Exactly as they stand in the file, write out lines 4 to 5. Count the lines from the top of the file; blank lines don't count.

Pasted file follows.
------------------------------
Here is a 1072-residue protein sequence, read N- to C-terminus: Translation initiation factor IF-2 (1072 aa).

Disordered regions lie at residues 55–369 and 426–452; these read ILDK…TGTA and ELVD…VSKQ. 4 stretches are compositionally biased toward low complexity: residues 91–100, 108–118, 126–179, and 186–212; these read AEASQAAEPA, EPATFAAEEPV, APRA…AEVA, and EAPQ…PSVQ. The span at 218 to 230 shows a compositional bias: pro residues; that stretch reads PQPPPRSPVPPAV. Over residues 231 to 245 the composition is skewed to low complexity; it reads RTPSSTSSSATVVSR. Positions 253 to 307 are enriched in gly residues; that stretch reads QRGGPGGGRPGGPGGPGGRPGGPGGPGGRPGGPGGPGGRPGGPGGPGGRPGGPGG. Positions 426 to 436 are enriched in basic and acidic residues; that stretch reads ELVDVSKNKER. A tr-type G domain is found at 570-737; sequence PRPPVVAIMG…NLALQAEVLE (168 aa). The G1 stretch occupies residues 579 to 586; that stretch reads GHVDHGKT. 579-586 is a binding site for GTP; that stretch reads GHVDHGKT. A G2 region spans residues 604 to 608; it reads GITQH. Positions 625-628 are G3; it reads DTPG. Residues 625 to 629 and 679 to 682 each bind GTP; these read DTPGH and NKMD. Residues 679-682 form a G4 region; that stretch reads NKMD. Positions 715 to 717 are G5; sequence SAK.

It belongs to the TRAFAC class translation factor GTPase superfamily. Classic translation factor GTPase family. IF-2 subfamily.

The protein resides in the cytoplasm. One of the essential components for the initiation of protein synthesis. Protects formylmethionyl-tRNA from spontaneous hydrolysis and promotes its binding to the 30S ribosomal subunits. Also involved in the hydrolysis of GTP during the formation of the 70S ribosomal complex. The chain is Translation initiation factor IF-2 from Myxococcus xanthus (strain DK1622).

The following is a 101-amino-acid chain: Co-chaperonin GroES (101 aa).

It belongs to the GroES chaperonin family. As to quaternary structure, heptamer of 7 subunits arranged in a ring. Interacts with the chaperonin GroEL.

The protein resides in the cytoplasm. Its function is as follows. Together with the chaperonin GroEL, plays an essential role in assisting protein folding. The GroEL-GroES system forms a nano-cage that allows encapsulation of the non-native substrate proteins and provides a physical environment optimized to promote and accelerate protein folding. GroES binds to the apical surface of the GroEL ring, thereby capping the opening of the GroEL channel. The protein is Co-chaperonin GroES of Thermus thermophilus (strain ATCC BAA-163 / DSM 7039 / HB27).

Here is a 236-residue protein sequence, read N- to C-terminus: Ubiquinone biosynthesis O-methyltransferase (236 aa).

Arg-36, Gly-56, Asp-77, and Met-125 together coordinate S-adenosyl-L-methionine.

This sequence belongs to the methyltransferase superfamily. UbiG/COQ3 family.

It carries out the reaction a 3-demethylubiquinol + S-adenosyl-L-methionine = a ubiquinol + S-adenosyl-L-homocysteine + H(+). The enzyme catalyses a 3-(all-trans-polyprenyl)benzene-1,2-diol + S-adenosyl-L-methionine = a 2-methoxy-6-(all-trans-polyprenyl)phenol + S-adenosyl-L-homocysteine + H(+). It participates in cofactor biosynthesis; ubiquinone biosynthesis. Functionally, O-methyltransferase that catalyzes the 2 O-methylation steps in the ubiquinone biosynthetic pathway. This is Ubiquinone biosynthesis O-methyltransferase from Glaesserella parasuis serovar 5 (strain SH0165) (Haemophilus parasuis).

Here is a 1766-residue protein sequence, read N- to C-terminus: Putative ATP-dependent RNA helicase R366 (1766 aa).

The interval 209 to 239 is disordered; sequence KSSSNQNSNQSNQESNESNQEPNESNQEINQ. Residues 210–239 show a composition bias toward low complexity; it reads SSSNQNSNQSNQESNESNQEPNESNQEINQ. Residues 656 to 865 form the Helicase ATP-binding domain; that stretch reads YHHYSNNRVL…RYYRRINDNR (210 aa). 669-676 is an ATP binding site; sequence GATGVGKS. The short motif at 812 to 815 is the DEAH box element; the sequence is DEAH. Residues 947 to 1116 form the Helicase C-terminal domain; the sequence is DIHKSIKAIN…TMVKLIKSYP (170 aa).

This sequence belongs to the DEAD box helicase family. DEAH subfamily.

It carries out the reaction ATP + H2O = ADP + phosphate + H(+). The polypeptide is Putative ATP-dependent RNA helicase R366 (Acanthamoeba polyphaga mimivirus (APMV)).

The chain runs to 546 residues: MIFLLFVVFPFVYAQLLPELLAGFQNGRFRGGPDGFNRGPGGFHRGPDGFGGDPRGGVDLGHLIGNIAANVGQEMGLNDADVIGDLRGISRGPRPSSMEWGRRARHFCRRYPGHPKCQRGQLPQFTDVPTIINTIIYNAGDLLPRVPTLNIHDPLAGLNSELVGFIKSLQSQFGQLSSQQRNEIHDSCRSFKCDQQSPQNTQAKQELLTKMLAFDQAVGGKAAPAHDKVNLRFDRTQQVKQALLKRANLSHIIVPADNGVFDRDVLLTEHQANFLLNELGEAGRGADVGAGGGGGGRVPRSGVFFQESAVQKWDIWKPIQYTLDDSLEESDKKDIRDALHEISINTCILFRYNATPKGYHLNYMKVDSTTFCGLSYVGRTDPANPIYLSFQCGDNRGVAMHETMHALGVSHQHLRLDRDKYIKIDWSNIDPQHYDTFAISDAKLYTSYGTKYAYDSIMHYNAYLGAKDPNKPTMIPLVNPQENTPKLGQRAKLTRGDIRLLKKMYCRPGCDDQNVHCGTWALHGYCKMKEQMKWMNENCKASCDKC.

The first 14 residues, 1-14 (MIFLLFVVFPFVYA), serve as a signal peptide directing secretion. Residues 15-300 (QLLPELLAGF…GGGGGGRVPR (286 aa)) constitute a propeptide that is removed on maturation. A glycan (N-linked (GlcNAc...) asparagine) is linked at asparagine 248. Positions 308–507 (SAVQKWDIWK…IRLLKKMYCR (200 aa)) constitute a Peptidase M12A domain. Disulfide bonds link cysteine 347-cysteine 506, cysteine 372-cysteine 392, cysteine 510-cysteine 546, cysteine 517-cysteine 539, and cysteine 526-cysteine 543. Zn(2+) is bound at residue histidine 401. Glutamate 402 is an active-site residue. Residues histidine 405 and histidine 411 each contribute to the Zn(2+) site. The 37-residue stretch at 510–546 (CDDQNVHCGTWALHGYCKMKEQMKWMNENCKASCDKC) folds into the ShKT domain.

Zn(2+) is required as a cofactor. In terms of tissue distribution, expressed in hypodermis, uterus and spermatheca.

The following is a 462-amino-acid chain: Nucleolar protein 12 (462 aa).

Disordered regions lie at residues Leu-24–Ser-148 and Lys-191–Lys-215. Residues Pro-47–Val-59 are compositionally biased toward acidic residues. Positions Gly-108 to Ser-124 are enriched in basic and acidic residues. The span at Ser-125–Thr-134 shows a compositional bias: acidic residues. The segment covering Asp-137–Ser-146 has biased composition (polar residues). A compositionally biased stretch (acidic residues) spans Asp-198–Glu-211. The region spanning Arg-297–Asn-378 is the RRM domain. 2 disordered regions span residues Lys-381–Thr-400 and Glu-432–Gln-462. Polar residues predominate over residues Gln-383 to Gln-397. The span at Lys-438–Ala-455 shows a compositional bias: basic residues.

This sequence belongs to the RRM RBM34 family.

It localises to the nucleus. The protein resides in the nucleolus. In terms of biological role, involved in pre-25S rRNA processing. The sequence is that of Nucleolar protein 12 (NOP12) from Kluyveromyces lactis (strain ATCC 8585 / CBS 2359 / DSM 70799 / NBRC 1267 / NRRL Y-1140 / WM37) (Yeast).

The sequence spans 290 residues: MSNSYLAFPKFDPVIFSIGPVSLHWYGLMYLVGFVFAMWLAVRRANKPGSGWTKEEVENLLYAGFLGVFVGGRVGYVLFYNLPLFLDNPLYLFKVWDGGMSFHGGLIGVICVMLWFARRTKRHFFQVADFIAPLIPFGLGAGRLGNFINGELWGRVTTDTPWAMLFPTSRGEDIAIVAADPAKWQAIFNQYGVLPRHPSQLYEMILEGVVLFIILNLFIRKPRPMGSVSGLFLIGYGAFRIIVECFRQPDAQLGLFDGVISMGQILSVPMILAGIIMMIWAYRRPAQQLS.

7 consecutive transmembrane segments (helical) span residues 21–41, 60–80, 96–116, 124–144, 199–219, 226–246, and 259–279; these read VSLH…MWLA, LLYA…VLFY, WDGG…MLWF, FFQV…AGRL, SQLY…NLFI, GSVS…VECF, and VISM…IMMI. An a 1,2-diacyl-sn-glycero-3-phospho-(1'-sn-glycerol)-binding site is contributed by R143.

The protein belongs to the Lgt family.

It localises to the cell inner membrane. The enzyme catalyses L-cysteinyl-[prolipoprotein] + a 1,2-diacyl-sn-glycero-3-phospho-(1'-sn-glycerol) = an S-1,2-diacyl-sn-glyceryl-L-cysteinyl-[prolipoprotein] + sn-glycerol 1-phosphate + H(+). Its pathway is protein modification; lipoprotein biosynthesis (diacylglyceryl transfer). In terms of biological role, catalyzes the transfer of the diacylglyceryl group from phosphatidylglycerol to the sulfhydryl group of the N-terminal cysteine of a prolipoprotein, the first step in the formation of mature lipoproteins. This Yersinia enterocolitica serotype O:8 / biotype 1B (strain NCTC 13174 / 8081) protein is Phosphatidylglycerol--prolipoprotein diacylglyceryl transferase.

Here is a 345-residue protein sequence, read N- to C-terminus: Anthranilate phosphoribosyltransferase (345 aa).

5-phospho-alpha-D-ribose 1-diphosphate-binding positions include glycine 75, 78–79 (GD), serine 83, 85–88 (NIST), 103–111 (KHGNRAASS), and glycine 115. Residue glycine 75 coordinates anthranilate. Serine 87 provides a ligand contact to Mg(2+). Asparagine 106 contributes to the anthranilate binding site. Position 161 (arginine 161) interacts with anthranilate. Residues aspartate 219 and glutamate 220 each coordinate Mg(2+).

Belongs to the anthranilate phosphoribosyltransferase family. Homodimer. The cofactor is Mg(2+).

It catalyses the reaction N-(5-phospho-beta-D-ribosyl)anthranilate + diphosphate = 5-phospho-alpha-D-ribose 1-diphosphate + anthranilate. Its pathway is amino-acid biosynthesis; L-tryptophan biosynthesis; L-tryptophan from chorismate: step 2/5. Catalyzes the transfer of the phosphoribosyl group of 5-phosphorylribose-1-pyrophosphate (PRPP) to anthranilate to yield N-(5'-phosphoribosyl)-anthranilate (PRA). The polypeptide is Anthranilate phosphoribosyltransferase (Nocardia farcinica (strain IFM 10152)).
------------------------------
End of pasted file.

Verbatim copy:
The protein resides in the cytoplasm. One of the essential components for the initiation of protein synthesis. Protects formylmethionyl-tRNA from spontaneous hydrolysis and promotes its binding to the 30S ribosomal subunits. Also involved in the hydrolysis of GTP during the formation of the 70S ribosomal complex. The chain is Translation initiation factor IF-2 from Myxococcus xanthus (strain DK1622).

The following is a 101-amino-acid chain: Co-chaperonin GroES (101 aa).